Spring means it’s time to get outside and focus on that lawn of yours!
The exact timing of these spring lawn care tasks depends on the climate of your region. If you get snow in your area, then start when you are relatively confident the snow season is over and the ground has thawed
Here are some simple, chemical-free spring lawn care tasks you should do or think about to get your lawn out of winter mode, and set yourself up for lush, green lawn success all season long.
Take Stock of your Soil Health
Soil health is a big part of plant health. When the soil is rich in micronutrients and micro-organisms, it is more resilient to pests, diseases, and heat throughout the summer.
Here are a couple simple ways you can improve your lawn's soil health.
· Aerate the Soil
Soil aeration is essential in yard maintenance and chemical-free lawn treatment. Aeration involves perforating the soil with small holes to allow air, water and nutrients to better penetrate the grass roots. If your soil composition is high in clay or very compacted (from use for example), it would be beneficial to aerate annually.
If you do not have an aerating tool, liquid aeration is a great approach to improving the soil's quality.
Early spring is a great time to aerate cool season grass whereas those with warm season grass may want to aerate in the late spring.
· Consider Thatch Control
Have you ever seen a solid build-up at the cross-section of soil and grass roots? This accumulation of organic matter is called thatch. While some organic matter, such as mulched leaves, break down quickly in a healthy lawn, other materials take longer to decompose. When buildup outpaces decomposition, your lawn’s thatch layer grows thicker.
A thin thatch’s layer of less than ½-inch thick is beneficial to the lawn as it acts as an organic mulch to conserve soil moisture and protect against big fluctuations in soil temperatures. But thatch layers of 1 inch or more become barriers instead of benefits, and can be a breeding ground for lawn disease and insect pests.
Always check your lawn’s thatch layer before dethatching. Take a garden trowel or spade and dig up a 4” deep wedge of your lawn’s grass and soil. If the thatch is 1-2 inches or more – it’s time for some thatch control.
The period of active growth and warming temperatures of spring are ideal for dethatching since it can be a somewhat invasive and aggressive practice, but exactly when in spring depends on the type of turf you have. Both warm-season and cold-season turf types should be dethatched after they are actively growing. As a rule of thumb, you should wait until after you’ve mowed it a couple of times.
You can hire a company to dethatch, or you can simply use a rake. Push the rake tines deeply down through the grass so they reach the layer that lies beneath.
Overseeding is your friend!
Overseeding is the process of adding more seeds to an existing lawn, helping encourage the growth of thick, healthy turf. It’s an easy way to fill in bare spots, improve the density of turf, and enhance your lawn’s color. Thick turf also outcompetes weeds, making overseeding a great natural weed control technique.
Spring is actually the second best time to overseed. Late summer/early fall is best because soil temps are even warmer than spring (faster germination), but the stressful, dry days of summer are over.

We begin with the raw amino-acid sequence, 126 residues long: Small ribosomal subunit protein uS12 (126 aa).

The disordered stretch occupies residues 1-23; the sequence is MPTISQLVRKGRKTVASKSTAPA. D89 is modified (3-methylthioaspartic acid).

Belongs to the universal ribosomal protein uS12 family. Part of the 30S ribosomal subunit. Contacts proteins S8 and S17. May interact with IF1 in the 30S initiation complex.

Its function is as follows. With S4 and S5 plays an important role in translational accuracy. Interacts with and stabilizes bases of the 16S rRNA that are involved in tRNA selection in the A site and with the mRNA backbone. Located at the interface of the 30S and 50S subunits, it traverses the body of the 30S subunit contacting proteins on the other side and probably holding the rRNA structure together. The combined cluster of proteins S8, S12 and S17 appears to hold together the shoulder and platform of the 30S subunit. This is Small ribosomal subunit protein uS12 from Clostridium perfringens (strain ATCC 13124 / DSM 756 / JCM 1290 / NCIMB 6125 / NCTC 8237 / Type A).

Pro Tip: Give it a quick rake and mow before overseeding, giving the seeds more access to the soil.
Feed the Grass
Apply a well-balanced fertilizer around the time of the first mowing. This will give nourishment to plant roots for strong growth.
Why do we always suggest natural? Organic and natural in this case means the product is only minimally processed, and the nutrients remain bound up in their natural forms, rather than being extracted and refined. They gradually release nutrients at a slower rate than chemical fertilizers, and as they break down, they improve the structure of the soil and increase its ability to hold water and nutrients. Over time, organic fertilizers will make your soil and plants healthy and strong.
Chemical or synthetic fertilizers, although show results a lot faster, do nothing for the soil and can damage plants by burning them is misapplied (ie. overapplied). synthetic ferts are high in salts which can be detrimental to soil microbes and they are subject to volatilization and leaching (look up those exciting terms).
Pro Tip: OtO makes lawn care effortless by applying fertilizer for you! OtO Lawn Food is a great choice for both northern and southern lawns and is applied on an automatic schedule by the OtO smart device.
Timely mowing and sharp mower blades
The first thing you need to do for a healthy, lush, and disease-free lawn is to get mowing. Spring is the ideal season to mow grass as it is actively growing.
Here are some spring mowing guidelines that can help encourage a green landscape:
- Make sure your blades are sharp. Dull blades can tear the grass, making it more susceptible to diseases and brown edges.
- Mow high. The taller the grass, the greater the rooting depth (thereby seeking out and accessing more moisture). Mow at a height of 3 to 3 ¼ inches.
- Do not mow when the grass is wet, and avoid working when it is scorching hot as it can add unnecessary stress to the lawn.
Important Tip: As a general rule, never mow more than one-third of the grass at any time. Yes, in the spring when things are growing like crazy, this could mean you need to mow more than once a week.
Happy lawn-ing this spring! If you have any questions or need help preparing your lawn for spring this year, don’t hesitate to reach out to firstname.lastname@example.org.Header photo by Liis Saar from Pexels